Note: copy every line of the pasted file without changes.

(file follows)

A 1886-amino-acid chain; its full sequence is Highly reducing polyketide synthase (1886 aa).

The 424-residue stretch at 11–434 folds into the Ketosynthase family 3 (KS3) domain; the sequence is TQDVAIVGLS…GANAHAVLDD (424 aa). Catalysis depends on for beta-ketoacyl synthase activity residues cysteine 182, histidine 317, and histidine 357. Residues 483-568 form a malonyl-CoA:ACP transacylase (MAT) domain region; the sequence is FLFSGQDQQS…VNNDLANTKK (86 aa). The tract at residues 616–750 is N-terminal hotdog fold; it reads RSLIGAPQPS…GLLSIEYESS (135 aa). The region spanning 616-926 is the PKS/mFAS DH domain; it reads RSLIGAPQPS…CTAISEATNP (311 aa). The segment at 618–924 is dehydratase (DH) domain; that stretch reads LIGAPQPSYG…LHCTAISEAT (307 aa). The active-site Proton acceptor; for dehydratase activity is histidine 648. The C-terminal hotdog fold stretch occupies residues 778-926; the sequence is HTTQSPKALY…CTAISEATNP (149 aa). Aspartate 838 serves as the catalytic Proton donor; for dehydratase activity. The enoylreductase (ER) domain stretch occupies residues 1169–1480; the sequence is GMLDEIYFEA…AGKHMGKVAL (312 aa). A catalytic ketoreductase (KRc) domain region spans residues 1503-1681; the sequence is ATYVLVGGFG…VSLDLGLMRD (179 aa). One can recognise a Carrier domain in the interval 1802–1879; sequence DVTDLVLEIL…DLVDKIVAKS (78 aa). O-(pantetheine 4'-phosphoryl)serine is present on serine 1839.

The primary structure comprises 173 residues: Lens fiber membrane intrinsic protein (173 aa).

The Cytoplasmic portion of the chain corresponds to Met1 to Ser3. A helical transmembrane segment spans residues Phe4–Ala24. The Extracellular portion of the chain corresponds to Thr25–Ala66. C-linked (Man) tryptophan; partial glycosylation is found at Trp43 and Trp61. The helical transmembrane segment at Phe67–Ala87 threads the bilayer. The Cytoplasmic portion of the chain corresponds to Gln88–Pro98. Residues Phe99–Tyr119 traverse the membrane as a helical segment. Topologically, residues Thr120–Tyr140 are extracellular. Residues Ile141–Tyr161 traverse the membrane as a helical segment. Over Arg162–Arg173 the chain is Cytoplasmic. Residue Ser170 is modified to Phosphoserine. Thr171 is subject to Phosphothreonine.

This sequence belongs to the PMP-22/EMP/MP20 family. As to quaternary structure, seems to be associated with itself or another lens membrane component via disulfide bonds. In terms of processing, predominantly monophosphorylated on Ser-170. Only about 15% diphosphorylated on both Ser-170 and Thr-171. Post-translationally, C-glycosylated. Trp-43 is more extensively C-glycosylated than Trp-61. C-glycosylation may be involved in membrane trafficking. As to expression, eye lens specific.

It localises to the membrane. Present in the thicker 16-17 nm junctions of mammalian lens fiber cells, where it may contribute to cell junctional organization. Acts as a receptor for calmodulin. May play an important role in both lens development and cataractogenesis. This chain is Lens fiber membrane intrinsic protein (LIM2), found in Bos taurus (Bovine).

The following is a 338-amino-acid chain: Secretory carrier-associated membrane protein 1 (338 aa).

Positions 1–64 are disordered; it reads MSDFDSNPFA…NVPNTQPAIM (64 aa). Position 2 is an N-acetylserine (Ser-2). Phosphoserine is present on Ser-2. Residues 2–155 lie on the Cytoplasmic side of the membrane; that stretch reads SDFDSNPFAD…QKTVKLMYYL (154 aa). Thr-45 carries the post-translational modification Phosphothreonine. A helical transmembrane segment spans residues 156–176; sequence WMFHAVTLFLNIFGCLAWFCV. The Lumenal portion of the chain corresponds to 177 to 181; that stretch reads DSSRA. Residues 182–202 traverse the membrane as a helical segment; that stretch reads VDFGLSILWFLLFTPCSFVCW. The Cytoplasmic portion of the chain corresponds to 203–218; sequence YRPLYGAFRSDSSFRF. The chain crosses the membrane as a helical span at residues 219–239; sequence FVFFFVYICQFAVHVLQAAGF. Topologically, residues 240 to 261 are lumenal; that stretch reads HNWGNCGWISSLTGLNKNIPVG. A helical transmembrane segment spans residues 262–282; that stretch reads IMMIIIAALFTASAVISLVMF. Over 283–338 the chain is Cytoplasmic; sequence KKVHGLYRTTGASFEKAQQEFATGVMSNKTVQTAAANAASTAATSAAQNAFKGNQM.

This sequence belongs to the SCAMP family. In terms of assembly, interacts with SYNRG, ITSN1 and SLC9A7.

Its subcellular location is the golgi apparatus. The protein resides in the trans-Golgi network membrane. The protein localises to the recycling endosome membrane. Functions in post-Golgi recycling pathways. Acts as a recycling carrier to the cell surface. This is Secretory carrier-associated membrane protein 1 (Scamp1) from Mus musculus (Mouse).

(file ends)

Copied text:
A 1886-amino-acid chain; its full sequence is Highly reducing polyketide synthase (1886 aa).

The 424-residue stretch at 11–434 folds into the Ketosynthase family 3 (KS3) domain; the sequence is TQDVAIVGLS…GANAHAVLDD (424 aa). Catalysis depends on for beta-ketoacyl synthase activity residues cysteine 182, histidine 317, and histidine 357. Residues 483-568 form a malonyl-CoA:ACP transacylase (MAT) domain region; the sequence is FLFSGQDQQS…VNNDLANTKK (86 aa). The tract at residues 616–750 is N-terminal hotdog fold; it reads RSLIGAPQPS…GLLSIEYESS (135 aa). The region spanning 616-926 is the PKS/mFAS DH domain; it reads RSLIGAPQPS…CTAISEATNP (311 aa). The segment at 618–924 is dehydratase (DH) domain; that stretch reads LIGAPQPSYG…LHCTAISEAT (307 aa). The active-site Proton acceptor; for dehydratase activity is histidine 648. The C-terminal hotdog fold stretch occupies residues 778-926; the sequence is HTTQSPKALY…CTAISEATNP (149 aa). Aspartate 838 serves as the catalytic Proton donor; for dehydratase activity. The enoylreductase (ER) domain stretch occupies residues 1169–1480; the sequence is GMLDEIYFEA…AGKHMGKVAL (312 aa). A catalytic ketoreductase (KRc) domain region spans residues 1503-1681; the sequence is ATYVLVGGFG…VSLDLGLMRD (179 aa). One can recognise a Carrier domain in the interval 1802–1879; sequence DVTDLVLEIL…DLVDKIVAKS (78 aa). O-(pantetheine 4'-phosphoryl)serine is present on serine 1839.

The primary structure comprises 173 residues: Lens fiber membrane intrinsic protein (173 aa).

The Cytoplasmic portion of the chain corresponds to Met1 to Ser3. A helical transmembrane segment spans residues Phe4–Ala24. The Extracellular portion of the chain corresponds to Thr25–Ala66. C-linked (Man) tryptophan; partial glycosylation is found at Trp43 and Trp61. The helical transmembrane segment at Phe67–Ala87 threads the bilayer. The Cytoplasmic portion of the chain corresponds to Gln88–Pro98. Residues Phe99–Tyr119 traverse the membrane as a helical segment. Topologically, residues Thr120–Tyr140 are extracellular. Residues Ile141–Tyr161 traverse the membrane as a helical segment. Over Arg162–Arg173 the chain is Cytoplasmic. Residue Ser170 is modified to Phosphoserine. Thr171 is subject to Phosphothreonine.

This sequence belongs to the PMP-22/EMP/MP20 family. As to quaternary structure, seems to be associated with itself or another lens membrane component via disulfide bonds. In terms of processing, predominantly monophosphorylated on Ser-170. Only about 15% diphosphorylated on both Ser-170 and Thr-171. Post-translationally, C-glycosylated. Trp-43 is more extensively C-glycosylated than Trp-61. C-glycosylation may be involved in membrane trafficking. As to expression, eye lens specific.

It localises to the membrane. Present in the thicker 16-17 nm junctions of mammalian lens fiber cells, where it may contribute to cell junctional organization. Acts as a receptor for calmodulin. May play an important role in both lens development and cataractogenesis. This chain is Lens fiber membrane intrinsic protein (LIM2), found in Bos taurus (Bovine).

The following is a 338-amino-acid chain: Secretory carrier-associated membrane protein 1 (338 aa).

Positions 1–64 are disordered; it reads MSDFDSNPFA…NVPNTQPAIM (64 aa). Position 2 is an N-acetylserine (Ser-2). Phosphoserine is present on Ser-2. Residues 2–155 lie on the Cytoplasmic side of the membrane; that stretch reads SDFDSNPFAD…QKTVKLMYYL (154 aa). Thr-45 carries the post-translational modification Phosphothreonine. A helical transmembrane segment spans residues 156–176; sequence WMFHAVTLFLNIFGCLAWFCV. The Lumenal portion of the chain corresponds to 177 to 181; that stretch reads DSSRA. Residues 182–202 traverse the membrane as a helical segment; that stretch reads VDFGLSILWFLLFTPCSFVCW. The Cytoplasmic portion of the chain corresponds to 203–218; sequence YRPLYGAFRSDSSFRF. The chain crosses the membrane as a helical span at residues 219–239; sequence FVFFFVYICQFAVHVLQAAGF. Topologically, residues 240 to 261 are lumenal; that stretch reads HNWGNCGWISSLTGLNKNIPVG. A helical transmembrane segment spans residues 262–282; that stretch reads IMMIIIAALFTASAVISLVMF. Over 283–338 the chain is Cytoplasmic; sequence KKVHGLYRTTGASFEKAQQEFATGVMSNKTVQTAAANAASTAATSAAQNAFKGNQM.

This sequence belongs to the SCAMP family. In terms of assembly, interacts with SYNRG, ITSN1 and SLC9A7.

Its subcellular location is the golgi apparatus. The protein resides in the trans-Golgi network membrane. The protein localises to the recycling endosome membrane. Functions in post-Golgi recycling pathways. Acts as a recycling carrier to the cell surface. This is Secretory carrier-associated membrane protein 1 (Scamp1) from Mus musculus (Mouse).